Autism Awareness Month

In the UK, over half a million people have been diagnosed with autism and countless others are touched by it in their everyday lives as family members, friends and careers of those who are affected. Autism is a lifelong condition that requires a lifetime of care and treatment and one which is often misunderstood.

As part of Autism Awareness month, Johnny L. Matson, Editor-in-Chief of Research in Autism Spectrum Disorders and Research in Developmental Disabilities, has selected 6 articles on autism which we are delighted to make freely available

  1. What is the evidence for long term effects of early autism interventions?
    Matson, J.L. & Kunst, M.J.
    Research in Autism Spectrum Disorders, Volume 7, Issue 3, March 2013
  2. Parental perspectives on the importance and likelihood of adult outcomes for children with autism spectrum disorders, intellectual disabilities or multiple disabilities
    Poon, K.K., Koh, L. & Magiati, I.
    Research in Autism Spectrum Disorders, Volume 7, Issue 2, February 2013
  3. Sex, gender and the diagnosis of autism – A biosocial view of the male preponderance
    Goldman, S.
    Research in Autism Spectrum Disorders, Volume 7, Issue 6, June 2013
  4. Autism spectrum disorder phenotype in children with ambulatory cerebral palsy: A descriptive  cross-sectional study
    Smile, A., Dupuis, A., MacArthur, C., Roberts, W. & Fehlings, D.
    Research in Autism Spectrum Disorders, Volume 7, Issue 2, February 2013.
  5. Restricted and  repetitive behaviors and psychiatric symptoms in youth with autism spectrum  disorders
    Stratis, E.A. & Le Cavalier, L.
    Research in Autism Spectrum Disorders, Volume 7, Issue 6, June 2013
  6. Psychometric properties of the Chinese version of the Social Responsiveness Scale
    Gau, S. S.-F. Liu, L.-T., Wu, Y.-Y., Chiu, Y,-N. & Tsai, W.-C.
    Research in Autism Spectrum Disorders, Volume 7, Issue 2, February 2013

Five Facts About Autism:

  1. Autism is NOT curable. There is no evidence that autism can be cured, however intervention programs have proven highly successful for eliminating or greatly improving many of the most serious symptoms of the disorder. Researchers have also learned that the earlier and more intensive the intervention the better. The best early intervention methods to date use applied behaviour analysis and related learning based methods.(1)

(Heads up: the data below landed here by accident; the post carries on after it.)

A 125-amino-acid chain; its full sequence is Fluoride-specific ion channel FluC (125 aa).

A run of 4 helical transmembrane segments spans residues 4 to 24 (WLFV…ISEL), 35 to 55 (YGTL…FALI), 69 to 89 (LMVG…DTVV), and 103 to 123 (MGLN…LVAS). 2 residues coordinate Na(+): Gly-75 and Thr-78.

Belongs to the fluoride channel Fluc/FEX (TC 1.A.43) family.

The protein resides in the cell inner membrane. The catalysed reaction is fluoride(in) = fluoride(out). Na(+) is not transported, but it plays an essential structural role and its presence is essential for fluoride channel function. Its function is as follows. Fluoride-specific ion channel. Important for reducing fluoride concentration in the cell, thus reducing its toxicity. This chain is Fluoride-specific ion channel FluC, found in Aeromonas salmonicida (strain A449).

2. Autism is a lifelong disorder. The best evidence suggests that autism is neurodevelopmental and begins early in life. However, the condition is life-long with various specific symptoms waxing and waning with time. These findings underscore the need for lifelong support and treatment.(2)
  3. More males are diagnosed with autism than females. The reasons for more males being identified with autism at higher rates than females are unclear at this time, although environmental, cultural and biological factors are all suspected. (6)
  4. Other conditions such as anxiety disorders or Cerebral Palsy occur frequently with autism. Autism is a risk factor for a host of problems including a range of emotional problems, especially ADHD, anxiety and depression. Challenging behaviours such as self- injury, aggression and temper tantrums are also more common in this group relative to the general population. Physical problems such as poor or slow motor development, as well as such difficulties as Developmental Coordination Disorder and Cerebral Palsy are also common. (4,5)
  5. Autism is a worldwide problem. Studies on prevalence and symptom presentation of autism have been conducted worldwide. The general consensus appears to be that with the exception of a few subtle differences in presentation due to culture, symptoms are generally universal and prevalence rates are similar across countries. (6)